An evergreen clause, also known as an automatic renewal clause, is a provision that allows a contract to self-renew at the expiration of the current term unless either party notifies the other of an intention NOT to renew.
These clauses appear in many consumer contracts and are particularly prevalent in contracts for service, distribution and supply such as gym memberships, home security systems, landscaping services and magazine or other subscriptions. All is well while the parties continue to agree to do business, however, consumers often find themselves stuck with a service or product they no longer want or use, and unable to cancel until the next term which can range from a few months to years. Therefore, it is wise to be wary of any evergreen clauses.
Noting the business advantage and consumer disadvantage in an evergreen clause, several states require that the consumer be sent an advance reminder notice of the right not to renew prior to the renewal date and/or make the clause unenforceable unless it appears conspicuously in the initial agreement.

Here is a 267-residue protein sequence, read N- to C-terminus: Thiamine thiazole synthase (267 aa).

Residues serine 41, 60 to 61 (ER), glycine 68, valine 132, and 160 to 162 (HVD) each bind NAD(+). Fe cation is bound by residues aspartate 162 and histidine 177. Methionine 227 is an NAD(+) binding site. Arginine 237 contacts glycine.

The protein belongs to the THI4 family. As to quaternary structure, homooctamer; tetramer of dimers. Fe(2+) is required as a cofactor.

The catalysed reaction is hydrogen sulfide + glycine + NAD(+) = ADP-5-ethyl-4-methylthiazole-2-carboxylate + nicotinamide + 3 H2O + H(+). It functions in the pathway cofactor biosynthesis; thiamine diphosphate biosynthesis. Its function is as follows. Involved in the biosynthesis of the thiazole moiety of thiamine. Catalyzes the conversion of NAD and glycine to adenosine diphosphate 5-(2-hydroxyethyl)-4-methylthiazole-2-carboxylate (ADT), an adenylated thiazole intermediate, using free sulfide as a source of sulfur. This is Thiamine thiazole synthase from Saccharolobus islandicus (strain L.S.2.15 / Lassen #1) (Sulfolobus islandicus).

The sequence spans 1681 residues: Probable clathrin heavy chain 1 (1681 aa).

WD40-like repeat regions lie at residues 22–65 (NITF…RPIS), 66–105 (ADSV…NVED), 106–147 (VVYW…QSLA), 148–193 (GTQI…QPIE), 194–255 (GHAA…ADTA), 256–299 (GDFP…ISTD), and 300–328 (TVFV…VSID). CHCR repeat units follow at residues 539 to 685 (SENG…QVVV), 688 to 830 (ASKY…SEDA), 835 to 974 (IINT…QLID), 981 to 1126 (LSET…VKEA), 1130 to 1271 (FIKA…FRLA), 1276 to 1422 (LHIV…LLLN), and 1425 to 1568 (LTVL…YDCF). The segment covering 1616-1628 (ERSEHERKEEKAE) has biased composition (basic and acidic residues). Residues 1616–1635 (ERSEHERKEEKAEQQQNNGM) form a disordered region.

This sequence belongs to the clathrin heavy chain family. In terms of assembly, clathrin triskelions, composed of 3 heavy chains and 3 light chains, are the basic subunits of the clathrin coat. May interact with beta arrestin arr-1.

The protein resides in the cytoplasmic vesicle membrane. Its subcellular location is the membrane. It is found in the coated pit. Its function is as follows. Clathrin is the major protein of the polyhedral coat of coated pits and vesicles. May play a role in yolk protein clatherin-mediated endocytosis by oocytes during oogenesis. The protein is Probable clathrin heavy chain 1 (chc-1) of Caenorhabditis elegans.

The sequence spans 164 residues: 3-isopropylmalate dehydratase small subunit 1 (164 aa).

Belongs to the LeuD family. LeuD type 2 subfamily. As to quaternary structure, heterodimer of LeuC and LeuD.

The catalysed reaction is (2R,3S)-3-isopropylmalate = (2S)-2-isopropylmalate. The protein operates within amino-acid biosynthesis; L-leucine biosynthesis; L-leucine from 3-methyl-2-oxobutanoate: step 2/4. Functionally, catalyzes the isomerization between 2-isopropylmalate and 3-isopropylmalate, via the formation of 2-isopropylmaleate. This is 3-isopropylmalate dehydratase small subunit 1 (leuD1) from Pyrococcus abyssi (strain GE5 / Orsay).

However, in Massachusetts there is no requirement of advance reminder notice or conspicuous contract language. In Massachusetts, automatic renewal clauses are enforceable, provided that they also contain a provision that either party may elect not to renew the contract for another term by giving notice to the other party of their intent not to renew. The contract must also provide the number of days required for notice of termination. For example, “This agreement shall automatically renew for an additional term if either party fails to give the other written notice of their intent not to renew at least 30 (or 60, or 90) days prior to the expiration of the current term.”
Nevertheless, should you find yourself with a service you no longer want and locked in by an evergreen clause, you can try to negotiate with the service provider for cancellation or seek legal counsel to evaluate defenses based on contract or other circumstances, such as dissatisfaction or other breach by the business that could be used to end the agreement. The best defense, however, is to be aware of evergreen clauses and comply with the required notice of cancellation.